“Help – I’ve got a feeling of too much mucus collecting in the throat that I can’t clear – could this be caused by reflux?”
Excess mucus in the throat is frequently cited as a common symptom of patients who are later diagnosed with reflux disease. Let’s take a look at what mucus is and what might be happening.
What is mucus?
Mucus is a sticky (viscoelastic) substance that covers all mucosal membranes of humans. These mucous membranes cover the surface of internal organs and consists of one or more layers of epithelial cells.
The body is constantly producing mucus – it is crucial for the functioning of several organs and the immune system and can help protect our bodies from infections.
In different parts of the body, mucus is produced in a different way.
In addition to acting as lubricants and protecting wet epithelial surfaces from dehydration, these mucus systems also serve as a host environment for the gut microbiome, regulate the passage of molecules and
food particles toward the tissue in the gastrointestinal tract.
Submucosal glands in the oesophagus and airways produce mucus, which keeps the passageway moist and makes swallowing easier. However, the mucus produced does not form an intact layer on the oesophageal epithelium.
In the stomach, mucous cells are found throughout the stomach lining and gastric pits secrete mucus to protect the stomach from its own digestive secretions forming a continuous and intact mucus layer covering the gastric epithelium. Every five hours, the stomach’s sloppy mucus layer turns over due to eating and drinking that disrupts this layer. The goblet cells will produce new mucus and the old mucus is passed into the lower gastrointestinal tract.
What causes too much mucus?
Excessive mucus can be the result of an irritation, allergy or infection. For example, infections such as the flu, acute bronchitis, pneumonia, or even asthma can cause your airways to make extra mucus. While a cough that produces mucus can sometimes occur in response to irritation from an allergen or irritant.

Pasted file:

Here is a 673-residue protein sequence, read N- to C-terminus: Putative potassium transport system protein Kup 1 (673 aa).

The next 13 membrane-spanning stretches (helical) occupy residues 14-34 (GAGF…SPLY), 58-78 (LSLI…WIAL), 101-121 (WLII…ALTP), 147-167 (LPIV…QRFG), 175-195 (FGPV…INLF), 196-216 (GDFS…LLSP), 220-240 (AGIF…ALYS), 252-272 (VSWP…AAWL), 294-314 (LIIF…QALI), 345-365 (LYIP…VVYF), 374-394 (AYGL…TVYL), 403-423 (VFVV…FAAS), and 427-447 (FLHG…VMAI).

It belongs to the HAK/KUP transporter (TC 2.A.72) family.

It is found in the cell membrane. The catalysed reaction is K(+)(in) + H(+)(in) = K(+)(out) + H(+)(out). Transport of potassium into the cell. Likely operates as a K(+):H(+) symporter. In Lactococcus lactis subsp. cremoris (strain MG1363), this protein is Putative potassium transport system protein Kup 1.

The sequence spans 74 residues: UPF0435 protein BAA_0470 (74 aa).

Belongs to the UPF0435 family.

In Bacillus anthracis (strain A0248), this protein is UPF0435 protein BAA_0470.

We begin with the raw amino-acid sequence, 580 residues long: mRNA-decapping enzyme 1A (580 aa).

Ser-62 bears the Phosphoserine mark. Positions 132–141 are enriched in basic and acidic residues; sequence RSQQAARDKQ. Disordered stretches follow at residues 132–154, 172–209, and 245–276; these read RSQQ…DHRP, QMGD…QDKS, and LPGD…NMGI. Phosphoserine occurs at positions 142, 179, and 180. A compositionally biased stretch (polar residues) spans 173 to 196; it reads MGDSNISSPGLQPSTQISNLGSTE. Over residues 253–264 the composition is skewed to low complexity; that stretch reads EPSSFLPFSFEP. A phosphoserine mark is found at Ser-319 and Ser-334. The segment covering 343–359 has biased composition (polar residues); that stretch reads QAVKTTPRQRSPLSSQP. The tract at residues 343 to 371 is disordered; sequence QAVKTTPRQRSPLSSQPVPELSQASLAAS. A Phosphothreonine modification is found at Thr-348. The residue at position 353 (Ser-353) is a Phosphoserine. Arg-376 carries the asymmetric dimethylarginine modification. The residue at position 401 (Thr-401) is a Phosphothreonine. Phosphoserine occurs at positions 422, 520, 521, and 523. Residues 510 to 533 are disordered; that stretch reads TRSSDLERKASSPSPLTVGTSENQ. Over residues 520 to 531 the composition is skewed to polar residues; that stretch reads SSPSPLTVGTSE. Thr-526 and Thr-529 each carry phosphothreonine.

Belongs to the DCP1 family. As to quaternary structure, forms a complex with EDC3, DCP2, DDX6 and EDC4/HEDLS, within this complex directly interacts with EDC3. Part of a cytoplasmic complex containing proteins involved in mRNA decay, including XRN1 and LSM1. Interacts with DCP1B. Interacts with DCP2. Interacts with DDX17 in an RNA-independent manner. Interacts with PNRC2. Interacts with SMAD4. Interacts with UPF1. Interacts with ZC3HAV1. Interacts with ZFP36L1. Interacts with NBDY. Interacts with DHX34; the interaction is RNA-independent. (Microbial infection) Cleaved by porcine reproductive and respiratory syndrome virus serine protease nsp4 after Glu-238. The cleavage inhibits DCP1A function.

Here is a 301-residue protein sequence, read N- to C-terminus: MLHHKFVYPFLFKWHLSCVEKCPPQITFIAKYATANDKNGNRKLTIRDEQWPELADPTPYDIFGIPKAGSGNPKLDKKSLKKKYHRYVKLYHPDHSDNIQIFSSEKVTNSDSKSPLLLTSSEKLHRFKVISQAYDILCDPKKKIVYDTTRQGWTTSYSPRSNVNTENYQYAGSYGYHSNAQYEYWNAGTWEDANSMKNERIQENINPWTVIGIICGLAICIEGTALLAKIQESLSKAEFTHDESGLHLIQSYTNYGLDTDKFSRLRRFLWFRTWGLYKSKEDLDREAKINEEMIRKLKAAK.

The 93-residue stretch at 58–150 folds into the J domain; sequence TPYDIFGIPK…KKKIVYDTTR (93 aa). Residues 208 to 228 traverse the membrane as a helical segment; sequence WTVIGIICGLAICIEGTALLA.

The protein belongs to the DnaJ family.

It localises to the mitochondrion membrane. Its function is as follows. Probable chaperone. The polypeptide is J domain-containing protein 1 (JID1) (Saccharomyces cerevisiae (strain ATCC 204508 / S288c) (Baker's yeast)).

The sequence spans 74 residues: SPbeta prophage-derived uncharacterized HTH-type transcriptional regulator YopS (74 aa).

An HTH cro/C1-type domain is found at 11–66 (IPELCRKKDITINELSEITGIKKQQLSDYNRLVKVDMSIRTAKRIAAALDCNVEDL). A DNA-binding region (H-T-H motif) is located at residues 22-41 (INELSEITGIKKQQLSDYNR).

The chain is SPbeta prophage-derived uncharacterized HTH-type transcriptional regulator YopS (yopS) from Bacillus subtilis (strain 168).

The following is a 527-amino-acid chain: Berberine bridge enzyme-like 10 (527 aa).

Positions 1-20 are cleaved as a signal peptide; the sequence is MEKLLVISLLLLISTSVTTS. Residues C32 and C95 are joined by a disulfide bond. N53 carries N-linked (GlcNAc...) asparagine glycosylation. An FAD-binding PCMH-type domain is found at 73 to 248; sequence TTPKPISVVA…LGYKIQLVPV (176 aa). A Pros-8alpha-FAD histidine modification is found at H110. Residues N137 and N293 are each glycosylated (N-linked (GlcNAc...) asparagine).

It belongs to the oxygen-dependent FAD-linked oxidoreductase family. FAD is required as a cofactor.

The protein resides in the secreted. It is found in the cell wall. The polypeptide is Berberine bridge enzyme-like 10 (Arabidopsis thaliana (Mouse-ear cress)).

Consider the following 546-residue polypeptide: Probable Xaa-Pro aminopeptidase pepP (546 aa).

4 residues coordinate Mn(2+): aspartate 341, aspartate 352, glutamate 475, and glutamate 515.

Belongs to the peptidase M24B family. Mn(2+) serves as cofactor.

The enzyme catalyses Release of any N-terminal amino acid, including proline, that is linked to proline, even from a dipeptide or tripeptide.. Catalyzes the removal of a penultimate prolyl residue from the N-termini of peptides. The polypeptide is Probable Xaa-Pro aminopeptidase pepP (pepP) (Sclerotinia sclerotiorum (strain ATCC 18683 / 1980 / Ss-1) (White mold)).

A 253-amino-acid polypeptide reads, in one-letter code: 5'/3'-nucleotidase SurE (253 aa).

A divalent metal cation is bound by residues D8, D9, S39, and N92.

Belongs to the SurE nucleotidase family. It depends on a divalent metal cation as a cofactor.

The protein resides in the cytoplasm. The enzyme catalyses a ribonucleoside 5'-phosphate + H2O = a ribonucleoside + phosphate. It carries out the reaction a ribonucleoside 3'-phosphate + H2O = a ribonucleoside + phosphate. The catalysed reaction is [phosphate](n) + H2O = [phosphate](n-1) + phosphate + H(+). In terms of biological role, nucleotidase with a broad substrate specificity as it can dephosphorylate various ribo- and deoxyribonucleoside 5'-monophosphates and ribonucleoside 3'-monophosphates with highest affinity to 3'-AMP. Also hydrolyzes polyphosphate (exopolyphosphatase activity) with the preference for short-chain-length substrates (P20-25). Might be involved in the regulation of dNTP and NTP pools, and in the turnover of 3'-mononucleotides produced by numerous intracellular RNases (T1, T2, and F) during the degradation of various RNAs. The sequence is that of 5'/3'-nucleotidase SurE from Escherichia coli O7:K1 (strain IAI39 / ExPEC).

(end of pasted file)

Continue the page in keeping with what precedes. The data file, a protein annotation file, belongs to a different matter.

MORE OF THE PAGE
This mucus will collect or build up and go into the back of the throat, before it empties out down the oesophagus into the stomach, where it is eventually cleared out of the body.
If people have a lot of mucus in their mouth and their throat, it is highly likely to be related to a respiratory issue and is typically the result of an irritation.
Why is excessive mucus a symptom of reflux?
Irritation could also be caused by a reflux event which contains pepsin, an aggressive digestive enzyme that can cause irritation to the mucosal surface of the oesophagus.
During reflux, pepsin is refluxed to the extraoesophageal areas where it adheres to the epithelium cells.
If it gets into the lungs and the respiratory system, or if pepsin goes higher above the upper oesophageal sphincter, it can result in airway reflux. When the lungs or oesophagus are irritated, they will potentially produce more mucus as a form or protection.
So, in theory, the mucus could be coming from two different directions. It is refluxed up the gastrointestinal tract into your oesophagus and into your airways, or alternatively it could be produced higher up in the lungs and enters into your throat/mouth.
Mucus is more often associated with airway reflux or laryngopharyngeal reflux than with gastro-oesophageal reflux and symptoms of heartburn.
Will mucus look different if it is caused by reflux?
It can be quite difficult for someone to tell whether mucus is very watery or very thick. If it’s gastric mucus or from the colon that has been refluxed all the way up, it tends to be quite viscous. If it’s a more watery type of mucus – akin to human saliva – then it is likely to be from the respiratory system and the lungs.
How can Peptest help?
As we’ve highlighted, a feeling like there is excess mucus in the throat may or may not be due to reflux – there’s no one size fits all!
Peptest is a simple reflux diagnostic test that detects the presence of pepsin in saliva and sputum samples.
If you have a positive pepsin result this indicates that reflux has occurred and the reflux should be treated appropriately. You will be given a reading of the concentration of pepsin and this can be used for discussion with your doctor about what treatment is necessary.
However, a negative pepsin result can be equally as important, especially for patients with symptoms that are similar to other conditions.
If symptoms persist and reflux has been ruled out by a negative Peptest result, an ENT (Ears, Nose and Throat) specialist can help you investigate your problem further.
An early and objective diagnosis of reflux, such as Peptest provides, opens the door to lifestyle changes, and future treatment. Peptest can also be used after reflux treatments to assess the success or failure of any treatment. Find out more about Peptest and order your Peptest home testing kit now.
Disclaimer: This is an informational blog. You can always get in touch if you have any questions.